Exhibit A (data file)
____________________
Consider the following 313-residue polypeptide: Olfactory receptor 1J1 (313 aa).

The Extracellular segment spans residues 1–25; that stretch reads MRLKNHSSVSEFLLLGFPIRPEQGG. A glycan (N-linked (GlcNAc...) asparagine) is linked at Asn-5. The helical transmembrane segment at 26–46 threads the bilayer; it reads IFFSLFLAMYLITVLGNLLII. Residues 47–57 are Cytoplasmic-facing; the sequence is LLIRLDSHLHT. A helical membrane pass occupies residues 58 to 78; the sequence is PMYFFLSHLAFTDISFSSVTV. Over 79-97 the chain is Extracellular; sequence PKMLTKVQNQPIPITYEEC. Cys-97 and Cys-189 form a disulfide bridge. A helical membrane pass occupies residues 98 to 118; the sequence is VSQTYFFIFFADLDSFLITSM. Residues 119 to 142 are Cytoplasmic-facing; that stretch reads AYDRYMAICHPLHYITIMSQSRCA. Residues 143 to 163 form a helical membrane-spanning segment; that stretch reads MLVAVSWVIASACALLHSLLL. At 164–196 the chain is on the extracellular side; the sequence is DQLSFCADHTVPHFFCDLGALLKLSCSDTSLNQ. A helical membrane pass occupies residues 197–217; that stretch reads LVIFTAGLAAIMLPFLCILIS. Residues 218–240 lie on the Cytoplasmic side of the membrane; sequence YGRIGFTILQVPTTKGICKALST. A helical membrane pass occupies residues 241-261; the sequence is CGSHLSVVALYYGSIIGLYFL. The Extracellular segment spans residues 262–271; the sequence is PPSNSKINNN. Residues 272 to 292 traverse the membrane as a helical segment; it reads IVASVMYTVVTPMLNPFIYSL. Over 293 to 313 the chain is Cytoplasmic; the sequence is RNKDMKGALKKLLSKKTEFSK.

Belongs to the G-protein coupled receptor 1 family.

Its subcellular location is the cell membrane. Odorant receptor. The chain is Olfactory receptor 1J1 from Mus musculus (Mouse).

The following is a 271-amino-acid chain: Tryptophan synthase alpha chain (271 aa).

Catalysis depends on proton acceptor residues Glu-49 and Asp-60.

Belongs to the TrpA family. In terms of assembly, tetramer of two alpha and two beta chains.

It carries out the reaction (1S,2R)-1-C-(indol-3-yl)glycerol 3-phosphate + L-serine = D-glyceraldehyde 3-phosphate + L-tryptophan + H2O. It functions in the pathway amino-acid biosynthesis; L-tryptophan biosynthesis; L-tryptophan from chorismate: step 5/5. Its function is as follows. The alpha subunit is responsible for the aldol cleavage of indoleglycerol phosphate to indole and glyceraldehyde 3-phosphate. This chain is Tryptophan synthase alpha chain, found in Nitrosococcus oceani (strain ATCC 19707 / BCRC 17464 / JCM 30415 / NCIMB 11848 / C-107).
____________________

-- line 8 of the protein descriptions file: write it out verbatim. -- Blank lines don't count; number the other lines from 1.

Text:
It carries out the reaction (1S,2R)-1-C-(indol-3-yl)glycerol 3-phosphate + L-serine = D-glyceraldehyde 3-phosphate + L-tryptophan + H2O. It functions in the pathway amino-acid biosynthesis; L-tryptophan biosynthesis; L-tryptophan from chorismate: step 5/5. Its function is as follows. The alpha subunit is responsible for the aldol cleavage of indoleglycerol phosphate to indole and glyceraldehyde 3-phosphate. This chain is Tryptophan synthase alpha chain, found in Nitrosococcus oceani (strain ATCC 19707 / BCRC 17464 / JCM 30415 / NCIMB 11848 / C-107).